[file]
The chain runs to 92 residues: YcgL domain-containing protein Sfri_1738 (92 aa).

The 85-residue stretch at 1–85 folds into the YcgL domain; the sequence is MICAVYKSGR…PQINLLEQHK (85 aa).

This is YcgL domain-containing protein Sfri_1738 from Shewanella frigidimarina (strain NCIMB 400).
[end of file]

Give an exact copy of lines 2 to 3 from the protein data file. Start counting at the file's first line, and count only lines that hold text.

The 85-residue stretch at 1–85 folds into the YcgL domain; the sequence is MICAVYKSGR…PQINLLEQHK (85 aa).

This is YcgL domain-containing protein Sfri_1738 from Shewanella frigidimarina (strain NCIMB 400).